The translation process can be depicted as a circular process starting with the interpretation of the translation brief and proceeding counter-clockwise via source-text analysis and translation-strategy design to target-text production. The overall circle contains a number of smaller circular movements or “loops” that keep recurring between source-text situation and source text, between target-text situation and target text, between the individual steps of analysis, and between source-text analysis and target-text production. This means that at each step forward the translator looks back on the factors already analysed, and every piece of knowledge gained in the course of the process of analysis and comprehension may be confirmed or corrected by later findings (Nord 2005: 39).
Looking at this process from a pedagogical perspective1, the smaller circles represent the research or search phases, where the translator tries to compensate for any lack of knowledge or competence when confronted with a difficulty in the translation process. Just to name a few examples: knowledge of professional routines or conventions may help in the interpretation of an unclear brief; knowledge of the domain of specialization, including its concepts and terminology, can clarify apparently incoherent passages or defects in the source text; knowledge of the source and the target language and culture (e.g. with regard to text-type conventions or measuring norms) is needed both in source-text analysis and in target-text production as well as for strategy design; theoretical and methodological knowledge concerns the choice of appropriate strategies or procedures in order to solve translation problems.
Students cannot be expected to be familiar with all the possible sources of information a translator may need at a certain moment during the translation process. In their foreign-language classes, they are usually told to use a dictionary – some teachers let them find their own ways (which usually lead to a – sometimes minute – bilingual dictionary), others insist on the monolingual dictionary. But most students have no idea of the various types of dictionaries, let alone of other sources of information which may be much more useful in certain cases. Some have never heard of a reverse dictionary or a thesaurus. It seems obvious that they have to be taught where to look for help fast and efficiently before embarking on a translation task. My own experience has shown that a general course on documentation and research in translation can be taught independently of the students’ working languages and cultures, using mother-tongue examples and leaving the specification and the practical exercises to language-specific translation classes in a later phase of the training.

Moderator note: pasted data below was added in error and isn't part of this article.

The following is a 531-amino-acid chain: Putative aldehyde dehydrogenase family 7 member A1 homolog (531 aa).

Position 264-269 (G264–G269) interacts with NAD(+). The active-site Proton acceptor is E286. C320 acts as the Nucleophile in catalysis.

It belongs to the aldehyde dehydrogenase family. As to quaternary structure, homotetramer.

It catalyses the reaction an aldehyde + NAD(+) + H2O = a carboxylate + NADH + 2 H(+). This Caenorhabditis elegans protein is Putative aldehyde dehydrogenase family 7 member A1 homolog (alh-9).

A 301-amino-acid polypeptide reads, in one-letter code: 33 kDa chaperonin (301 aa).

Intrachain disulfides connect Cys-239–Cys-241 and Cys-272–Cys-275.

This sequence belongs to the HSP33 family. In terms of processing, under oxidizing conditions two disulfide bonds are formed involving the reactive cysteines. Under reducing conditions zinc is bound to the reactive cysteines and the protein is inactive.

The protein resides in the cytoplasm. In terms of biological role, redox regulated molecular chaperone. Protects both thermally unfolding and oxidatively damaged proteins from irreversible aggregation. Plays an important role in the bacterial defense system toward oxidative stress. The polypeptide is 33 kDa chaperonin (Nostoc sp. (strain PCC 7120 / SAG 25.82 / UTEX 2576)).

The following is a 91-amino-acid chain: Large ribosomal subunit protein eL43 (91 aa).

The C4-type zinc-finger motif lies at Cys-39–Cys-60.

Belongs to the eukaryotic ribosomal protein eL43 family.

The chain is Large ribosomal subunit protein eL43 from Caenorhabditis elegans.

Taking the looping model as a guideline again, we could classify information sources according to the moment in the process where they may be needed. During training, professional information may be inquired from the teacher (at least if they are familiar with professional practice), later from experienced colleagues. Domain-related information can be retrieved from handbooks, textbooks, encyclopedias as well as from experts or looking at the object itself (e.g., the machine whose documentation has to be translated, or the computer programme that has to be localized). Terminology is found in specialized dictionaries, data bases, glossaries, but may also be inquired from experts, often along with (the) factual information. Linguistic information is stored in grammars and dictionaries, but particularly with regard to the target language, more so if it is the student’s foreign language, it is often much more helpful to look at existing texts of the target culture, where we find not only isolated items, like in a dictionary, but models of language in use, including information on style or text-type conventions, i.e. cultural information that is otherwise hard to find, particularly for novice translators who have not lived in the foreign culture. The same applies to translation-methodological information: textbooks on translation or translation theory may be interesting to read, but if a particular piece of information is needed on the spot, we would probably again turn to existing texts, including previous translations of the same or similar texts or text types. We do not have to reinvent the wheel of translation solutions over and over again: most problems have been solved by somebody else before!
In her empirical study on professional translators’ use of information sources, Britta Nord (2001: 160) draws on the following systematic classification of tools:
Apart from bilingual dictionaries, what the subjects in Nord’s study used most was texts. Nord makes a distinction between reference works as texts and auxiliary texts, which have not been produced for reference purposes but are used by translators precisely with this intention. All the texts of a given culture form a culture-specific repertoire, where each text is related to the others by similarities (or discrepancies) of text type and genre, topic, addressee specification, text function, as well as time- or space-dependent features. This means that the text the translator is expected to produce in the translation process, or a model of it, may already be a part of the repertoire. It has to be found and made use of, with due consideration of possible differences with regard to topic, addressees, intended function, time or place which may be responsible for certain characteristics of the existing text.